“What we’re trying to do is denormalize something that’s been normalized for a long time in our society, and that’s going to take some time,” Hamilton said. “With the kids, they see the dangers of tobacco as an old person’s illness, they think they can quit at any time, but most adults will tell you that they started smoking well before they were 18, and now they have a terrible time quitting.”
Among both smokers and nonsmokers in the county, according to a 2006 survey done by the Health Department, 80 percent supported restricting smoking in front of public entranceways, while 75 percent supported restricting smoking in public parks and at outdoor events.
Among the 25 percent of residents who identified themselves as smokers, 59 percent supported restrictions in front of entranceways, while 55 and 51 percent supported restrictions at outdoor events and in parks, respectively.
Generally speaking, for many smokers in the area the increasing number of restrictions on smoking have become increasingly difficult to swallow.
“Smokers understand nonsmokers not wanting to have to deal with the smoke, and whenever we’ve been asked to accommodate, we’re always willing, but this is getting out of control,” said Sheila Tarbell, a smoker who is owner of Malarkey’s Pub n Grub in McGraw.
Tarbell has had issues with the Health Department over enforcement of the Clean Indoor Air Act, which prohibits smoking in public buildings.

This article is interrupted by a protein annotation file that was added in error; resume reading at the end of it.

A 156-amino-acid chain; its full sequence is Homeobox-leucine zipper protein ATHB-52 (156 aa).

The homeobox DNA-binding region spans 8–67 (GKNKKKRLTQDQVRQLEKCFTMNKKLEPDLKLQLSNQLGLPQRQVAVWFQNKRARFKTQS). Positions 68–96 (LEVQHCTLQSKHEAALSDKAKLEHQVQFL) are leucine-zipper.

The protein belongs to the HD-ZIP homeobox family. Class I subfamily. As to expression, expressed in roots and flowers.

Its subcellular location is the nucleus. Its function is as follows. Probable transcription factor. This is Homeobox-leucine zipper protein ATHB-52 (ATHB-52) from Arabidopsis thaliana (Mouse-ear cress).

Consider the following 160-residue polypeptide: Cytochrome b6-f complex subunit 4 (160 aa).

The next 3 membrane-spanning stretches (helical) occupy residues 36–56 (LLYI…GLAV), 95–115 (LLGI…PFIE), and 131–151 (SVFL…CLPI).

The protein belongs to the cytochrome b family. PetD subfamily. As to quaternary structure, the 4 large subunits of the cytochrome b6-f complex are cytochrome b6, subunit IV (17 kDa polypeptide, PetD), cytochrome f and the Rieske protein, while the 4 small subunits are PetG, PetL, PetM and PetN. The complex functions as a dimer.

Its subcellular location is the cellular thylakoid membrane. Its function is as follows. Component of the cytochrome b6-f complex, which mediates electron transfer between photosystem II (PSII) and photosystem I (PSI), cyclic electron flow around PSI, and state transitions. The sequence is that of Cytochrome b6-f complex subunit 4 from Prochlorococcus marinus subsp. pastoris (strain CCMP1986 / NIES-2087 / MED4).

“I understand some of it, but you’ve just got to wonder when it’s going to stop,” Tarbell said. “Are they going to tell us we can’t smoke in our homes? Are we going to have to leave town to have a cigarette?”
Lorie Sanders and Meaghan Thorpe, two smokers having a cigarette on Main Street in Cortland Monday afternoon, and their friends Sam Sturdevant and G.J. Morsey, both nonsmokers, agreed.
“I have a kid, so I think it’s great in some places, but it just gets a little crazy,” Sanders said.
Morsey said he did not understand restrictions in bars.
“I can see in a restaurant, but if you’re going to be drinking in a bar, why shouldn’t you be able to smoke? Everybody there’s of age, it’s their choice to be there,” Morsey said.
“If people don’t want to be around it, there were definitely bars around that didn’t allow it before the law,” Sturdevant agreed.